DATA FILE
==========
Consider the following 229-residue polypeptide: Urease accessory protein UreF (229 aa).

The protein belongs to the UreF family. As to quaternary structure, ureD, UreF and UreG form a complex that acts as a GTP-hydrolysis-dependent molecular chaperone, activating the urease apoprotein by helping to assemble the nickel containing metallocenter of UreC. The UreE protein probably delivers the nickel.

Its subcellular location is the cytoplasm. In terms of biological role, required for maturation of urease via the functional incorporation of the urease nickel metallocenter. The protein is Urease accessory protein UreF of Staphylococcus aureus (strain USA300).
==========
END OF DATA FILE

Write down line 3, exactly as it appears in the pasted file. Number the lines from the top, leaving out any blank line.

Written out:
Its subcellular location is the cytoplasm. In terms of biological role, required for maturation of urease via the functional incorporation of the urease nickel metallocenter. The protein is Urease accessory protein UreF of Staphylococcus aureus (strain USA300).